Friday, September 24, 2010

I am consistently in awe of the talent that friends and family exhibit in their letters and written works. Chris writes beautiful, sincere, and often humorous Thank You cards. It's disgusting how well my mom churns out scientific papers. 

And perhaps the area in which I struggle most: expressing sincere regret or condolences. My sentences often feel contrived and awkward, despite the sincerity of the feelings behind the written word.  And so it was with great appreciation that I read Marcilla's eulogy that she wrote for Betsy, delivered by Joy, on behalf of the Holy Names gals. It's sweet and touching and so beautifully written:
We stand here today as just a few of the numerous friends who were so very lucky to befriend Betsy during our time together at Holy Names Academy. We have all be shocked and devestated in the wake of her death and we came together this week from different cities and states to share our memories of the fun and laughter that resulted from our time with our dear friend. It is so hard to accept that Betsy is gone because we stand now at a time in our lives when so much is beginning. Lives and careers and families and experiences spread before us and we had thought that we would see Betsy's smiling face and share her friendship during those moments still to come. But we know she will be with us in spirit and we take comfort from all of the wonderful times that we did have together.
Cooking adventures were a common memory for many of us, from hand rolled sushi parties to teriyaki tri tip steak. Betsy was a whiz in the kitchen and she was always happy to share her creations. She also introduced many of us to the world of fine china and fancy linens as she built a collection of the beautiful things that she loved. It may have been an unusual collection for a teenager, but it was who she was. Betsy had peculiarities and quirks, as we all do, and flip-flops in December were just part of her own unique style.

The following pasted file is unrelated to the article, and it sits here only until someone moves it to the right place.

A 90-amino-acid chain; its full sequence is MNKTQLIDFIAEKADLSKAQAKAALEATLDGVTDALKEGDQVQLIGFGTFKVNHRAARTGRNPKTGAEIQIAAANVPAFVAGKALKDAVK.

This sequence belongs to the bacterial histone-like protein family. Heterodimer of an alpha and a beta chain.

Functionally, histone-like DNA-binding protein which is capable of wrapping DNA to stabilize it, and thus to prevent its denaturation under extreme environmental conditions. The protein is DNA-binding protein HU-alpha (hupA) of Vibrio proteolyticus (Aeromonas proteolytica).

Betsy was faultless in her generosity. She was constantly thinking, working, serving others and giving tirelessly. We all knew of her work with JDRF and at a time when most teenagers are busy with far more trivial experiences, Betsy was working hard to raise funds and awareness for a cause that was very personal and important for her. We knew of her diabetes, but she never let it hinder her and we saw a friend who worked and gave regardless of what obstacles came her way.
Betsy had a beautiful, fun loving spirit. She shared so many fun experiences with us all. Whether it was her family 4th of July party, concerts, dances, weekends at cabins, or just the kind of fun that a group of teenage girls manage to create by spending time together, Betsy brought her warmth and love to so many of the memories we all cherish.
There is a saying that goes "Friendship isn't a big thing, it's a million little things" and that seemed especially apropos as we tried to summarize the impact that Betsy had on all of us. There isn't one shining moment, one key event that stands out as a pinnacle of her friendship. It was a the countless little things, the hugs, the listening ear, the laughter, the encouragement, the humor. These characteristics and so many more are the million little things that came together to define our Betsy.
For now we try to hold true to the small comforts we find in our grief. I appreciate a reminder in the words of the ever-wise Dr. Seuss: "Don't cry because it's over.  Smile because it happened." We may not have had all the time we wanted with Betsy, but we will smile as we treasure the time we had.